I asked a fellow member of the Enterprise Irregulars to explain this aspect of Chatter. Dennis Moore is a veteran executive of both Oracle and SAP, and currently works for a startup that's in stealth mode; his voice is worth careful consideration:

Chatter isn't just social as in "people sending status updates to each other."  Chatter is software-is-social as in "software sending status updates."  If all your applications published status updates, with links back to the place in the app where you can get more info or act on the status change, and if all status updates were organized in a taxonomy so you could look at specific topics across apps and people (e.g., a specific customer, or a specific deal, or a specific competitor), that is a potential game changer.  There are some problems with Chatter's approach; for example, existing apps do not publish status updates.  Still, this is a very interesting new product clarifying that "social" in the enterprise will be very different from "social" in the consumer space.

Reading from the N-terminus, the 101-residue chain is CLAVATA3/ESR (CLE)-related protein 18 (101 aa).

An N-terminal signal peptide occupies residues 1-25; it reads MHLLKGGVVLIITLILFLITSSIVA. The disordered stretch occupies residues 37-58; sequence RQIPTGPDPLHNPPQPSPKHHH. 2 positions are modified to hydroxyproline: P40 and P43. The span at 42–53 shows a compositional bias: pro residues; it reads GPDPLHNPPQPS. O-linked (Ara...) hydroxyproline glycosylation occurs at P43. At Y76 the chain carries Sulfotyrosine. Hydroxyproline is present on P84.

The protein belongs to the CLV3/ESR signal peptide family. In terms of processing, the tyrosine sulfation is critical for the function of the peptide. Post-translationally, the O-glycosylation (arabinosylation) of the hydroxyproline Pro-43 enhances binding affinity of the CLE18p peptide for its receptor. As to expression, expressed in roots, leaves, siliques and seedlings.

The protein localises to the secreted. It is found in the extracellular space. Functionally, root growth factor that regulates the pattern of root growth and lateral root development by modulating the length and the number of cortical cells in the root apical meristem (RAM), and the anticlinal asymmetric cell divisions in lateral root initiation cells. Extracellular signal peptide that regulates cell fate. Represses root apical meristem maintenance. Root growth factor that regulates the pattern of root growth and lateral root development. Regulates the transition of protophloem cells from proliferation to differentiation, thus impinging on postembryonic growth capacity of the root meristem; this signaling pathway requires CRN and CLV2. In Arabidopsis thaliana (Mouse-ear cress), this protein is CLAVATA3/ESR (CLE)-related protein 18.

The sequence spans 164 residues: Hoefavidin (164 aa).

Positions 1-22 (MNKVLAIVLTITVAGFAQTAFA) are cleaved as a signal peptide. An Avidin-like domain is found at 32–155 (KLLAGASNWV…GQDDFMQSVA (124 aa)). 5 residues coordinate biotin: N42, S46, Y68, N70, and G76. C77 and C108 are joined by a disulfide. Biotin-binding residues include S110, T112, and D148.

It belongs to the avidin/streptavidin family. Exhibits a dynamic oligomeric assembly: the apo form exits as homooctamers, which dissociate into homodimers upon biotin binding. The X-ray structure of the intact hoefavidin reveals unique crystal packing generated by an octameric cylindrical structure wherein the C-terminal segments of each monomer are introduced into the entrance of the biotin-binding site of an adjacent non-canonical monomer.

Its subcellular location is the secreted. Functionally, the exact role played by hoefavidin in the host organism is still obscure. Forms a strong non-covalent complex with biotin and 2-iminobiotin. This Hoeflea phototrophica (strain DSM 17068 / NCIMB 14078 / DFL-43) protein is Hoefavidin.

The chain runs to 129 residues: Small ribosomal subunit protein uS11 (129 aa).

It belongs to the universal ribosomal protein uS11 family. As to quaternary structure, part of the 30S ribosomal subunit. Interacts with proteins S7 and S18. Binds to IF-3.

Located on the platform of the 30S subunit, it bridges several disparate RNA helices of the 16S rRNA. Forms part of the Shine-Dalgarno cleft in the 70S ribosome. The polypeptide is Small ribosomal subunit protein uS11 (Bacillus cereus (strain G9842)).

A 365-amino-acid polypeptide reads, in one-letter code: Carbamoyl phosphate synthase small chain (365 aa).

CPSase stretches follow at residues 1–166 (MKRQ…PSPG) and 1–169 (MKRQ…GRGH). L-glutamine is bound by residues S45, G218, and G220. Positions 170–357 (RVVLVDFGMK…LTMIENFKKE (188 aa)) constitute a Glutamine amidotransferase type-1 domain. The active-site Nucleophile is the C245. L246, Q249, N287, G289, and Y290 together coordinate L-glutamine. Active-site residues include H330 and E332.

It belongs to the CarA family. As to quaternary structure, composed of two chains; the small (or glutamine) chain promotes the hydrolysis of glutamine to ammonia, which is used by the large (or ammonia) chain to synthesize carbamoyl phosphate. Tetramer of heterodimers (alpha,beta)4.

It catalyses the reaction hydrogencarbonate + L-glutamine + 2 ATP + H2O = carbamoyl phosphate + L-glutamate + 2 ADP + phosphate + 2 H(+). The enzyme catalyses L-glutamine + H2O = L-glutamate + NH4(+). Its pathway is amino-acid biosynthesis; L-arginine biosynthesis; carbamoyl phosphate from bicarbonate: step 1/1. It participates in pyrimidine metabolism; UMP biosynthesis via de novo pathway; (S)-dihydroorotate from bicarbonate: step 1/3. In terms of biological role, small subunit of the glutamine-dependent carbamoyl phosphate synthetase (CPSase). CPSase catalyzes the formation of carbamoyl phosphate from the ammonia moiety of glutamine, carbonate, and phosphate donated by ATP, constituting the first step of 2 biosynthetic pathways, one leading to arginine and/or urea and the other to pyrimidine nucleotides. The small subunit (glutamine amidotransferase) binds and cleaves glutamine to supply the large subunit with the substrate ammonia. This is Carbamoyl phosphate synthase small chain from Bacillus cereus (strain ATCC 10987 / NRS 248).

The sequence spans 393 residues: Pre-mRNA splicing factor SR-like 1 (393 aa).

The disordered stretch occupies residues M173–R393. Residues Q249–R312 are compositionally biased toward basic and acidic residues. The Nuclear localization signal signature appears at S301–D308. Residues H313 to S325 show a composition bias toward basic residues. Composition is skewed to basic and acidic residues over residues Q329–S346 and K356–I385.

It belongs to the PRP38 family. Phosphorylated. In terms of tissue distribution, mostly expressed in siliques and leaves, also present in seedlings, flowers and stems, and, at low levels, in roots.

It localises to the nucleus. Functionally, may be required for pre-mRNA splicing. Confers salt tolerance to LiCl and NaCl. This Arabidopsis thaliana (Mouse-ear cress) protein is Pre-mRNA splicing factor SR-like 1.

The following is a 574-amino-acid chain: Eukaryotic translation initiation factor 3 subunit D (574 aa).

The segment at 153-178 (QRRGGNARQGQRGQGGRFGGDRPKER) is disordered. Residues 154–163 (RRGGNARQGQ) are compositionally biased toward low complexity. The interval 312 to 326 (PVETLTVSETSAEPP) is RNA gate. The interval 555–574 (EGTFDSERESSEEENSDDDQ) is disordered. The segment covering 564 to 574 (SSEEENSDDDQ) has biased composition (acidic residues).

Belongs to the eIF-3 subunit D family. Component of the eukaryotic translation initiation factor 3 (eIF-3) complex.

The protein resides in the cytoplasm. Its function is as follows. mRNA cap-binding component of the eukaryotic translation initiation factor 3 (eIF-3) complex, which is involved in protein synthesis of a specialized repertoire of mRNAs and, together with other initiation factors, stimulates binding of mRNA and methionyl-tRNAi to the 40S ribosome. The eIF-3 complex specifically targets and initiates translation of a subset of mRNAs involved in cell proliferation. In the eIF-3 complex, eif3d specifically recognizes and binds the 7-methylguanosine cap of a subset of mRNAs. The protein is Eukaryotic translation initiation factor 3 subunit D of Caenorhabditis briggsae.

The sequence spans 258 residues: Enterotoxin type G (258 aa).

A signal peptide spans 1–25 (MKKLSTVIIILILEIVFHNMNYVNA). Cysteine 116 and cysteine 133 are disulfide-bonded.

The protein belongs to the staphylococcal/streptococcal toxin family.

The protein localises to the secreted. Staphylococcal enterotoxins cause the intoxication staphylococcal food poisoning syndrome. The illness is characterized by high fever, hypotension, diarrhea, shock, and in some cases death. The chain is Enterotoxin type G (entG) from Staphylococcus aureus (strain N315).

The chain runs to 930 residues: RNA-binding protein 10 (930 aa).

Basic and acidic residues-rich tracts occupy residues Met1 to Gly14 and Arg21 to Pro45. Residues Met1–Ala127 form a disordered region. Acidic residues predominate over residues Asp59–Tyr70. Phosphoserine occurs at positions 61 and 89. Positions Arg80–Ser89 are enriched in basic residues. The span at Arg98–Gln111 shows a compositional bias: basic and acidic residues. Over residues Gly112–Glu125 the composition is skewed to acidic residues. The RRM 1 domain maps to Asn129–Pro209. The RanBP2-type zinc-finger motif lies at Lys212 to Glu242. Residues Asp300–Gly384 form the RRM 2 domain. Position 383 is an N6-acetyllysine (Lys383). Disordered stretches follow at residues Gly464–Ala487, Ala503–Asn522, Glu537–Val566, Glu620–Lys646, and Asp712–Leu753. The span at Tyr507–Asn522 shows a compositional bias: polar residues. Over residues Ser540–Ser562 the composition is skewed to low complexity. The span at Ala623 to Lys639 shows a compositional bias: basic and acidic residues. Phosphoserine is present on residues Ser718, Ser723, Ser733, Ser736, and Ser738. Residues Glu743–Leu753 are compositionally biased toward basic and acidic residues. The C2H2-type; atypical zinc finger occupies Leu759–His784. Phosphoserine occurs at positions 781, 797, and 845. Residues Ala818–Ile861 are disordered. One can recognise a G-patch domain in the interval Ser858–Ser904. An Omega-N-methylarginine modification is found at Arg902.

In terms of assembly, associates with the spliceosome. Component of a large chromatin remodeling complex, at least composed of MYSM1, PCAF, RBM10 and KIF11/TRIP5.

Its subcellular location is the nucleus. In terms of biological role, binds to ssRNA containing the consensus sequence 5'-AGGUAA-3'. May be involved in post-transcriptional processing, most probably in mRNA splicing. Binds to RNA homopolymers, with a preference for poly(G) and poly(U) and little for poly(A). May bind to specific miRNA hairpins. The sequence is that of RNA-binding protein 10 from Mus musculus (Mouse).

SAP's Imagineering Group has done substantial work on the idea of placing sensors into the fabric of an organization. This concept is similar to Salesforce.com's view of combining human- and machine-generated status messages into a single stream, although SAP's vision is far more sophisticated and complete.

I recently spent several hours with Denis Browne, SAP's Senior Vice President of Imagineering, discussing his team's work. In my experience, the Imagineering team is among the most innovative working at SAP today.

This diagram presents an overview of SAP's Live Enterprise architecture, showing how data flows ultimately get pushed to end users:


For those who love detail, here's a schematic view of Live Enterprise events flowing from sensors to people:


My take. The promise of convergence between consumer social computing and large-scale enterprise technology is at hand, making this a vibrant and creative time. As definitions of consumer and enterprise blur, future success belongs to vendors that innovate and adapt to evolving perceptions around what "enterprise" actually means.

[Photo from iStockphoto]